The Witches, Stacy Schiff’s novelistic examination of Salem in 1692, reveals how religious literalism and paranoia was baked into the New England soil. The first capital crime of the colonist’s legal code was idolatry. The second, Schiff notes, was witchcraft: “If any man or woman be a witch, that is, has or consults with a familiar spirit, they shall be put to death.”
Less than a year after Schiff’s book comes The Witch, the directorial debut of Robert Eggers. Labeled a “New England Folktale” and set in 1630, The Witch feels like an apocryphal precursor to the mania in Salem. The film begins with a town council banishing a Puritan family, likely based on the unidentified sins of William, the father. While the family soon appears happy enough on their own small, secluded farm, they are manacled by faith. The family does not simply believe in God; they fear the divine. Prayers are laments. God, impatient and unkind, is watching.
William, it seems, has recreated God in his own image, imbued him with fire and vengeance, and not a small amount of interest in their farm and clan. We never learn much about the community from which the family has been cleaved, but we can assume that a literalist becomes even more literal when he reads sacred text alone. That said, William is more eager than evil. He casts judgments rather than aspersions. He truly loves his wife, Katherine, along with his children.
His young son, Caleb, is industrious, a good hunting companion. Twins named Mercy and Jonas are mischievous, and claim to communicate with one of the family’s goats, named Black Phillip. Mischief is a precursor to misery. Early in the film, Thomasin, the family’s teenage daughter, is playing peekaboo with the family’s newborn, Samuel. She closes her eyes, and the boy vanishes in a moment. A dark figure shadows through the forest with the baby, leading to a shocking scene of midnight ritual. Although it might be a product of its 17th-century setting, The Witch feels like a film that we should not see; events that belong on parchment, that are too legendary for moving images.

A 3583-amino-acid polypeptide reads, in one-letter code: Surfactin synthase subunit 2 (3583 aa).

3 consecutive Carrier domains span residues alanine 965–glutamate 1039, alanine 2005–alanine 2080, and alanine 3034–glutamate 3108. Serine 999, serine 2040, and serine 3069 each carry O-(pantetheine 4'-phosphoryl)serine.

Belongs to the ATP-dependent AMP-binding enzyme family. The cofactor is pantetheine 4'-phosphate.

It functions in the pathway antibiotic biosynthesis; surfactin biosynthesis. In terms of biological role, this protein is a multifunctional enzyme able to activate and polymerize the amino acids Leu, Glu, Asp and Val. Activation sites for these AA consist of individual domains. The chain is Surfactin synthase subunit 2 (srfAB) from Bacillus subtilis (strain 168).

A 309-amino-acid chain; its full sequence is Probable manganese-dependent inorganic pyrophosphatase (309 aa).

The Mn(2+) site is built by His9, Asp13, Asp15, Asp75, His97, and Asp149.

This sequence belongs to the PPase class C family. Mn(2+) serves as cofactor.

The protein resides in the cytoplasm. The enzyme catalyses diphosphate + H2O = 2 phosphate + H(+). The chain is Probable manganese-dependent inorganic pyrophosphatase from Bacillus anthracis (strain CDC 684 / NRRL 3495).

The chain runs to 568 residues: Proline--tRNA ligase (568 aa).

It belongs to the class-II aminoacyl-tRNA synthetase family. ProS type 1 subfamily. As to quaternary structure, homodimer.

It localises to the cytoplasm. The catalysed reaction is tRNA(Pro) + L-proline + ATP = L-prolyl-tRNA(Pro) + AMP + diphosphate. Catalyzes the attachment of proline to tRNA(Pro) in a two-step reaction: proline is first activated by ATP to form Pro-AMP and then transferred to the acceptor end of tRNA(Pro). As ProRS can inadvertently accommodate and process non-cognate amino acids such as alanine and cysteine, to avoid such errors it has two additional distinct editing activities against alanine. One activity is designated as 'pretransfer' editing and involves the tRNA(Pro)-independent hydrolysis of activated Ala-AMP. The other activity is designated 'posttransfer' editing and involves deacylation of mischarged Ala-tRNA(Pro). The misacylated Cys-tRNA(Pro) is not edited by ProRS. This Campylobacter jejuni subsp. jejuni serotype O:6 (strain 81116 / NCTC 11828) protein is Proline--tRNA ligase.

Anthony Lane sees the farm’s setting “on the verge of a forest” as the “classic habitation of a fairy tale.” He compares the film to the stories of the Brothers Grimm or the Venice-set Don’t Look Now. Both comparisons are merited, but there is a distinctly American tinge to The Witch, and it is not merely the fact that tales of baby-snatching witches were also a continental staple. Schiff writes that “As the magician molted into the witch, she also became predominately female, inherently more wicked and more susceptible to satanic overtures.” European witches flew; their displays of power were more vulgar. In contrast, “Continental witches had more fun. They walked on their hands. They made pregnancies last for three years. They rode hyenas to bacchanals deep in the forest. They stole babies and penises. The Massachusetts witch disordered the barn and the kitchen.” The devil works in mysterious ways.
The devil in The Witch has his eyes on young Thomasin. In one scene after the newborn’s disappearance, Mercy and Jonas heckle their older sister near a river. Thomasin takes their bait and pantomimes as an actual witch, documenting the hellish actions she would take with children. The performance is too perfect: the twins know it, and the viewer knows it. Yet Eggers has more of a story to tell. The Witch is purely a New England tale, a descendent of Nathaniel Hawthorne.
After graduating from Bowdoin College in Maine, Nathaniel Hawthorne returned to his hometown of Salem. There he wrote “Young Goodman Brown” among other stories. A tale of a man discovering the “fiend” in his own “breast,” “Young Goodman Brown” reads as the product of Hawthorne’s own cloistered life.